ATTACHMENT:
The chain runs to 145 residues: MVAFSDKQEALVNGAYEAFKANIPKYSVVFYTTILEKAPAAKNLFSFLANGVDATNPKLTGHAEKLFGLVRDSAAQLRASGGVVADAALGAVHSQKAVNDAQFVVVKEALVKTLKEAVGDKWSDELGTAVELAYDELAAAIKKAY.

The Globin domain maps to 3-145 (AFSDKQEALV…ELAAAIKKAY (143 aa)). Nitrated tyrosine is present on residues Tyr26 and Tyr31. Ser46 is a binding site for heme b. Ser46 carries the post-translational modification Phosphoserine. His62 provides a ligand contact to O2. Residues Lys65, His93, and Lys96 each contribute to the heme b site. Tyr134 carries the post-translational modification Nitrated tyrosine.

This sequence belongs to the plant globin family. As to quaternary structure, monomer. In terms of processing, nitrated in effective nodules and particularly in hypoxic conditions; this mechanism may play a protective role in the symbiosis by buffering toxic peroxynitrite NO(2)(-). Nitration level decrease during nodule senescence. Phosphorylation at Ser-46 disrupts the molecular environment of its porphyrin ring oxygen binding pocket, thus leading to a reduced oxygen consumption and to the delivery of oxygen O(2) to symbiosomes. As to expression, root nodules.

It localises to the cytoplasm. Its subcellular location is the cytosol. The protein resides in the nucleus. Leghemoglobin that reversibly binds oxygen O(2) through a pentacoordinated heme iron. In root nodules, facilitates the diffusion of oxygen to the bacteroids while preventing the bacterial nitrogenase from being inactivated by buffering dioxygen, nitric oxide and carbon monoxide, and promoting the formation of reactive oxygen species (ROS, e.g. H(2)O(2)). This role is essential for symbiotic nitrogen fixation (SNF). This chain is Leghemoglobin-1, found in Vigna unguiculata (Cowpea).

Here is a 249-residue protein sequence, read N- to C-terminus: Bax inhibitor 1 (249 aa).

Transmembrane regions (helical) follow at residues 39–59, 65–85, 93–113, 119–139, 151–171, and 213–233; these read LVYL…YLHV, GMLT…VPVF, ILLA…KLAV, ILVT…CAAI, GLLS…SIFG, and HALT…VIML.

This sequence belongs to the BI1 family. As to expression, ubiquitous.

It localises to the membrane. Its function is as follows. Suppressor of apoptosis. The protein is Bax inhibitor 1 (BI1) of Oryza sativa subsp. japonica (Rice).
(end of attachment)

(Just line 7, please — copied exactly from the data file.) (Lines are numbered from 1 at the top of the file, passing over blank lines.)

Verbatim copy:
This sequence belongs to the BI1 family. As to expression, ubiquitous.